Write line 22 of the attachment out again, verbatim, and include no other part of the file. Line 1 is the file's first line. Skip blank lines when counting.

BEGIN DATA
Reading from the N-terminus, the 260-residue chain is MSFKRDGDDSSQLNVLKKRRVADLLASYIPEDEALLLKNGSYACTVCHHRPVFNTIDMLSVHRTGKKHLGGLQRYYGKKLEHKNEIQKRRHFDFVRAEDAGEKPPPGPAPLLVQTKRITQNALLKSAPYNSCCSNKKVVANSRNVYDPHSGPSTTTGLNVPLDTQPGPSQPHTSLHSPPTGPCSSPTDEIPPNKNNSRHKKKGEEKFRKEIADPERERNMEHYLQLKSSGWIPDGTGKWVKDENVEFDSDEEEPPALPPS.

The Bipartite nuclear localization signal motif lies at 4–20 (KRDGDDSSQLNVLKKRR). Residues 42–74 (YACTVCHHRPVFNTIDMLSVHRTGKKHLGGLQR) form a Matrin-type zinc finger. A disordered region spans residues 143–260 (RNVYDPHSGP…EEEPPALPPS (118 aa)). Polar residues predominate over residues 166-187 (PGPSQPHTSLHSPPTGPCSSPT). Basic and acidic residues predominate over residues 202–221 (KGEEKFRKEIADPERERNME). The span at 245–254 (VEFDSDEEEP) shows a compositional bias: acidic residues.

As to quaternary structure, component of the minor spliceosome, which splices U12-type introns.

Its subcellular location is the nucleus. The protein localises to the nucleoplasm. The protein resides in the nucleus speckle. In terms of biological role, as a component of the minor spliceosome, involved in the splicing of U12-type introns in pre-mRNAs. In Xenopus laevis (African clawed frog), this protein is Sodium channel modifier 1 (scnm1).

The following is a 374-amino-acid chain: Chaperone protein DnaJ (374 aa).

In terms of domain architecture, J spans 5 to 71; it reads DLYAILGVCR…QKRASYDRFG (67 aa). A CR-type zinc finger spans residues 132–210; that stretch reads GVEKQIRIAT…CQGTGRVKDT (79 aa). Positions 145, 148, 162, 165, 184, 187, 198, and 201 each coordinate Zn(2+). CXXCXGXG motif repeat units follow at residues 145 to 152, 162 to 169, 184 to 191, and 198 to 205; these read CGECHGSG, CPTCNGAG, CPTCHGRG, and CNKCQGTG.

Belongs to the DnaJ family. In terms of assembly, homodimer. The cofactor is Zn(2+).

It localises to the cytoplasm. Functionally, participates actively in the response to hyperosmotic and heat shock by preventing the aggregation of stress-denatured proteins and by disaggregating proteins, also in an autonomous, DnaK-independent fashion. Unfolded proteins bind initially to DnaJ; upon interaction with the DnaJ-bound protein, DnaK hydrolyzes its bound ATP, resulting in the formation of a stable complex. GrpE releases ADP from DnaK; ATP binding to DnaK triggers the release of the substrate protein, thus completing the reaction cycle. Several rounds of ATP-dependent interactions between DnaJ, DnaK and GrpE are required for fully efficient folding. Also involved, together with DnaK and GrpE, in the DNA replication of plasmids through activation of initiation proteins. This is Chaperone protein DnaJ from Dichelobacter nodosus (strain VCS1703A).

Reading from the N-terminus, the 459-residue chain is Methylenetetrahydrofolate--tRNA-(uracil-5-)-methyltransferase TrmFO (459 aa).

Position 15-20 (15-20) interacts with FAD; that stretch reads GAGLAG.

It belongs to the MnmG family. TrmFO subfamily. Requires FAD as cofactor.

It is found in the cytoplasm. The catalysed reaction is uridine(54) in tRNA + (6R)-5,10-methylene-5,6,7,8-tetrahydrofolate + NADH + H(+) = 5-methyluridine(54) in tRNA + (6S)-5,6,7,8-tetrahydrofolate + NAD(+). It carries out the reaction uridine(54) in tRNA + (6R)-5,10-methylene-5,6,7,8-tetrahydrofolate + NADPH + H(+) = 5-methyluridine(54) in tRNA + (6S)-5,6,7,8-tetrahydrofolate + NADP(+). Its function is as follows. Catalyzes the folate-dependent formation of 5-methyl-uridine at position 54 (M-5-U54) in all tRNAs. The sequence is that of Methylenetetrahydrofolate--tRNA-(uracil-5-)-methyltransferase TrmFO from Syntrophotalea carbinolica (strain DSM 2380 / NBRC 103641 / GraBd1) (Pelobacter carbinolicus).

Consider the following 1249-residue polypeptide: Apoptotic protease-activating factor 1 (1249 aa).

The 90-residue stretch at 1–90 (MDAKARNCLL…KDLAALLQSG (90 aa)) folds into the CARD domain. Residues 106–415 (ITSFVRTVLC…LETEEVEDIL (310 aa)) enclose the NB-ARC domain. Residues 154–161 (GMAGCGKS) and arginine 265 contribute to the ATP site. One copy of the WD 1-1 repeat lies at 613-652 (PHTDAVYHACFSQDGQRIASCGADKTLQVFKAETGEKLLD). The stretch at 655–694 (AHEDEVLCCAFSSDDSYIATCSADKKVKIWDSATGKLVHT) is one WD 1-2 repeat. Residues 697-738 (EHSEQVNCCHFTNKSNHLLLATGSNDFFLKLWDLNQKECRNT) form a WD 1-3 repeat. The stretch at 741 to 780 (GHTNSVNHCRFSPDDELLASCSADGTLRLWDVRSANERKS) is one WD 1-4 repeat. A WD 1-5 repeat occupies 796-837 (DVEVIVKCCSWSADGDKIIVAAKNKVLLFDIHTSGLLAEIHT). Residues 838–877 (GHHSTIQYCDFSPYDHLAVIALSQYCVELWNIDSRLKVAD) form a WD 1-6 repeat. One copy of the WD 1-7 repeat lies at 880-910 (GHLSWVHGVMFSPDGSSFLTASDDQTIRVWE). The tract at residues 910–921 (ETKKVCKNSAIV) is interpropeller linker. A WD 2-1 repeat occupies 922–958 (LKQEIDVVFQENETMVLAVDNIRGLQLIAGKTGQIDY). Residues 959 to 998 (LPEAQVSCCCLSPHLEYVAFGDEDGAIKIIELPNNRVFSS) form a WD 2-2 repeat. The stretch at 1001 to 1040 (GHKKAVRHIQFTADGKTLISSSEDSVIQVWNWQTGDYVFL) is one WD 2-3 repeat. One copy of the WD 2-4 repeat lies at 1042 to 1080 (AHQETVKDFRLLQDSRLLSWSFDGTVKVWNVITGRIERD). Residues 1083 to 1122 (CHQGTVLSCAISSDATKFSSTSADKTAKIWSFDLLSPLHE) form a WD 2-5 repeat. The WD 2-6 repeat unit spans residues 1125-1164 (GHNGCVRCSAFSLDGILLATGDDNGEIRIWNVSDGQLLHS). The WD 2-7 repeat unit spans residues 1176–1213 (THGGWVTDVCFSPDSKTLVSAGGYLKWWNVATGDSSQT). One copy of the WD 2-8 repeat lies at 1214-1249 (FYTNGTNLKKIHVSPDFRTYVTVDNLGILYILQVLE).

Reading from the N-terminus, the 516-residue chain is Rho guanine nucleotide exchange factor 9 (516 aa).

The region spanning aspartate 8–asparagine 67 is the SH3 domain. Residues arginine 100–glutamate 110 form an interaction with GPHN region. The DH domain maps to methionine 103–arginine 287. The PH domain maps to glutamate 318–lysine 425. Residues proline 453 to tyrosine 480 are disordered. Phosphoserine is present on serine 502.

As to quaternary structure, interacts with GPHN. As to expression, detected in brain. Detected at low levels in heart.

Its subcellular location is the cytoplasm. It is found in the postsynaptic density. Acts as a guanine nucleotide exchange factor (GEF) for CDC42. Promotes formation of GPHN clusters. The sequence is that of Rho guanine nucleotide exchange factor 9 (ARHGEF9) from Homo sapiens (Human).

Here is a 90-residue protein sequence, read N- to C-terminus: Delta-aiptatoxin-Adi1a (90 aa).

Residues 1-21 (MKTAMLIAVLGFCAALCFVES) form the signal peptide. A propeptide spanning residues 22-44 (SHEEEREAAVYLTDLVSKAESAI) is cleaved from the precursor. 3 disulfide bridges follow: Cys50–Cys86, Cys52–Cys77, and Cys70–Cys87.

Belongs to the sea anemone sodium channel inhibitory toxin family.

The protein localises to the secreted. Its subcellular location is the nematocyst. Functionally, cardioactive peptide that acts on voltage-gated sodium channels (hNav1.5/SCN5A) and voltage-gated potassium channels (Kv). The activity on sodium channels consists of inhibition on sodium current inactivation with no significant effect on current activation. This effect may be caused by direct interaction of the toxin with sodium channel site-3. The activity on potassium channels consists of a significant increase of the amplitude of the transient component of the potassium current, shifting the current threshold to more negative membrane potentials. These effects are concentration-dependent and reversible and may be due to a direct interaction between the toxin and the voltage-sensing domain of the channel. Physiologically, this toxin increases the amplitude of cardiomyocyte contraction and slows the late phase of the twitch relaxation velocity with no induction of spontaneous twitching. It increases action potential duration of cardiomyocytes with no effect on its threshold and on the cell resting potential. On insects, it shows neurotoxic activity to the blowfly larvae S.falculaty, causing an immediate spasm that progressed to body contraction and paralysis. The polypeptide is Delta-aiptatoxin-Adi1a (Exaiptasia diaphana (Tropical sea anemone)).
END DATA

The protein localises to the secreted. Its subcellular location is the nematocyst. Functionally, cardioactive peptide that acts on voltage-gated sodium channels (hNav1.5/SCN5A) and voltage-gated potassium channels (Kv). The activity on sodium channels consists of inhibition on sodium current inactivation with no significant effect on current activation. This effect may be caused by direct interaction of the toxin with sodium channel site-3. The activity on potassium channels consists of a significant increase of the amplitude of the transient component of the potassium current, shifting the current threshold to more negative membrane potentials. These effects are concentration-dependent and reversible and may be due to a direct interaction between the toxin and the voltage-sensing domain of the channel. Physiologically, this toxin increases the amplitude of cardiomyocyte contraction and slows the late phase of the twitch relaxation velocity with no induction of spontaneous twitching. It increases action potential duration of cardiomyocytes with no effect on its threshold and on the cell resting potential. On insects, it shows neurotoxic activity to the blowfly larvae S.falculaty, causing an immediate spasm that progressed to body contraction and paralysis. The polypeptide is Delta-aiptatoxin-Adi1a (Exaiptasia diaphana (Tropical sea anemone)).